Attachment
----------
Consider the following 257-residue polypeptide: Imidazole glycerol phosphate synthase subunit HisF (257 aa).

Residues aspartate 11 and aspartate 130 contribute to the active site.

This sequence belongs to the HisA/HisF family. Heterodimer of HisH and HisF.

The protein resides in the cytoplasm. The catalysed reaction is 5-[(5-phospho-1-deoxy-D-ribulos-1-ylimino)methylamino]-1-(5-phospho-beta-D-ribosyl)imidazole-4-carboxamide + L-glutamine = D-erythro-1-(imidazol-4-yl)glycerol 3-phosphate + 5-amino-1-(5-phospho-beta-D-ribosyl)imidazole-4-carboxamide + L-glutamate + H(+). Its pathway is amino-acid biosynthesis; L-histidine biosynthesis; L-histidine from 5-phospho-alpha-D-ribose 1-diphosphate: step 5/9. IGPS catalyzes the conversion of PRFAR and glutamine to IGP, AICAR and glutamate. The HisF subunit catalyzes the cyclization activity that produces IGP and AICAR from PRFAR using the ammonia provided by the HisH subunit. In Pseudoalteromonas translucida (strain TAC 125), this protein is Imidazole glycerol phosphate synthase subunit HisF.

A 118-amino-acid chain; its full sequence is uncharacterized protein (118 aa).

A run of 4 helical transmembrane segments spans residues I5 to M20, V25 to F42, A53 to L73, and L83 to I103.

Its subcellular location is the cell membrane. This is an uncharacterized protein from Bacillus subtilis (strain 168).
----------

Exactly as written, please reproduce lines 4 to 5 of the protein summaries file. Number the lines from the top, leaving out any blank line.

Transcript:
The protein resides in the cytoplasm. The catalysed reaction is 5-[(5-phospho-1-deoxy-D-ribulos-1-ylimino)methylamino]-1-(5-phospho-beta-D-ribosyl)imidazole-4-carboxamide + L-glutamine = D-erythro-1-(imidazol-4-yl)glycerol 3-phosphate + 5-amino-1-(5-phospho-beta-D-ribosyl)imidazole-4-carboxamide + L-glutamate + H(+). Its pathway is amino-acid biosynthesis; L-histidine biosynthesis; L-histidine from 5-phospho-alpha-D-ribose 1-diphosphate: step 5/9. IGPS catalyzes the conversion of PRFAR and glutamine to IGP, AICAR and glutamate. The HisF subunit catalyzes the cyclization activity that produces IGP and AICAR from PRFAR using the ammonia provided by the HisH subunit. In Pseudoalteromonas translucida (strain TAC 125), this protein is Imidazole glycerol phosphate synthase subunit HisF.

A 118-amino-acid chain; its full sequence is uncharacterized protein (118 aa).